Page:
# Independent MCMC chains still okay?

Say I have a slow MCMC program that samples from my model's posterior distribution. Assume further that there is no problem submitting this program as a job to a computer cluster multiple times. Each submission generates an independent realization of the Markov Chain of length $M$. Say for each job $j$, I can also calculate $\bar{\theta}_j = \sum_{i=1}^M \theta_j^i/M$.

$\bar{\theta} = \sum_{j=1}^J \bar{\theta}_j/J$ is still a consistent estimator, but what are all reasons this is an undesirable strategy? How do we get around plotting ACFs? We can just throw all the data from all jobs into one histogram, right? What types of people would object to this? Are there any mathematical difficulties I'm not thinking of? Where is this most commonly done, or who are doing this most often?

• This is often what is done in practice, am I missing something? There is nothing wrong with this approach. In fact several convergence diagnostics require multiple independent chains (e.g. Gelman Rubin) – bdeonovic Feb 26 '17 at 23:56
• @bdeonovic you are not. I don't see it as much, so I wanted to ask. Which convergence diagnostics? – Taylor Feb 27 '17 at 0:01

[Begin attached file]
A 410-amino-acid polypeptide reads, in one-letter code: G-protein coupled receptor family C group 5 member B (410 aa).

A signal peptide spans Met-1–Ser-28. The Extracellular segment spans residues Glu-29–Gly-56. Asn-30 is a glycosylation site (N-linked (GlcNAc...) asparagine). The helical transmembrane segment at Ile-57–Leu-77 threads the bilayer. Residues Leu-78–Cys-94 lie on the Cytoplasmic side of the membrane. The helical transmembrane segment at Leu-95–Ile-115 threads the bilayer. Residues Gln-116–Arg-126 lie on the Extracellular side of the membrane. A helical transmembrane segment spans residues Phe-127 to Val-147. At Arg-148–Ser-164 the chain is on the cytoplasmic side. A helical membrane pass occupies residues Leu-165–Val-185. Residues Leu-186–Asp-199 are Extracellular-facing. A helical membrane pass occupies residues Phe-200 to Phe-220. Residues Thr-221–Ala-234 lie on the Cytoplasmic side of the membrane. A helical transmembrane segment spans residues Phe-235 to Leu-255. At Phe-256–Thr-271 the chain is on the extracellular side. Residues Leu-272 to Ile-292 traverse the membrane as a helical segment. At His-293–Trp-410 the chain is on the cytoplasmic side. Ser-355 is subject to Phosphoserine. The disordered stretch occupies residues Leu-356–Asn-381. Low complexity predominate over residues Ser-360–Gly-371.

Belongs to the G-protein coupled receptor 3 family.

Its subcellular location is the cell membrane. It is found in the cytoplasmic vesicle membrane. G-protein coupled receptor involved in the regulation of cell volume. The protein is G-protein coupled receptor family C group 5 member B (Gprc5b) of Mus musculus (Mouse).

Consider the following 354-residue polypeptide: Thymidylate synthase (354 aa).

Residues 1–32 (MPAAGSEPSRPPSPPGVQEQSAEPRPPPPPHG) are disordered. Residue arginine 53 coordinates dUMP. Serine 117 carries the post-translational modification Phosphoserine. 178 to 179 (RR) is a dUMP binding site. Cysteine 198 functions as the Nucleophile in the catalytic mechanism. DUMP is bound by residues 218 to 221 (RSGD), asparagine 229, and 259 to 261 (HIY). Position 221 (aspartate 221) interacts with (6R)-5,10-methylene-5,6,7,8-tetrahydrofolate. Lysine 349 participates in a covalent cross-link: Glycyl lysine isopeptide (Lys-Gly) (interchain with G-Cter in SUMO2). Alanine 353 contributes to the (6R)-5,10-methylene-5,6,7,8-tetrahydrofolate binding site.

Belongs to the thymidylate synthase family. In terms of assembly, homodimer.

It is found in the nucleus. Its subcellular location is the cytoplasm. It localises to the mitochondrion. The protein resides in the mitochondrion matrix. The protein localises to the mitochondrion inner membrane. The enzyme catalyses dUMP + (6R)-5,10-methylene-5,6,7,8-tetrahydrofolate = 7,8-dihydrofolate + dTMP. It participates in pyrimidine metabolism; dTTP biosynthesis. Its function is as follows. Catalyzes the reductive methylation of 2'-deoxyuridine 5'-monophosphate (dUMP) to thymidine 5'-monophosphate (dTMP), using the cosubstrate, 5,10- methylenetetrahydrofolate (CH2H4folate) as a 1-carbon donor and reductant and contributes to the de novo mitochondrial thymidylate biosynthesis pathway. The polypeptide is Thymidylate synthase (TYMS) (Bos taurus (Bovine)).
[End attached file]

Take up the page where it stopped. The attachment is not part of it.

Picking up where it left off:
• You haven't specified the initial condition that you're using for the different runs. Do you randomly pick the starting points? You also haven't talked about allowing the chain to burn-in. This strategy has the fault that you need to use a burn-in period on each of the separate runs. – Brian Borchers Feb 27 '17 at 0:03
• @BrianBorchers, I wanted to abstract that detail away. Atm I'm just starting them all from the same arbitrarily chosen spot. And yes, that's right; no way around that. – Taylor Feb 27 '17 at 0:07
• @Taylor Gelman-Rubin requires multiple independent chains. You should start the chains at different initial points (that is the benefit of running multiple chains: you don't have to worry about your results being dependent on your starting points). – bdeonovic Feb 27 '17 at 0:10

## 1 Answer

When running several Markov chains in parallel, the starting values of those chains start to matter. In short, if they are generated from $\mu$, the distribution of the chain after $n$ steps is $K^n\mu$. Rather than the target $\pi$. It is thus necessary to cull the burnin or warmup stage of the chain, which is much harder than with a single chain when one can invoke the Birkhof Theorem.

To decide where to cull can be done by coupling the chains, i.e., by checking approximately when a value from one chain can be accepted as following value by another chain, which should happen with probability were both chains in their stationary regime.

One way to check for convergence is to take the final part of each Markov chain, subsample drastically, and check for all components or some components of interest of the simulated parameter whether or not the distributions are the same, using for instance a Kolmogorov-Smirnov test.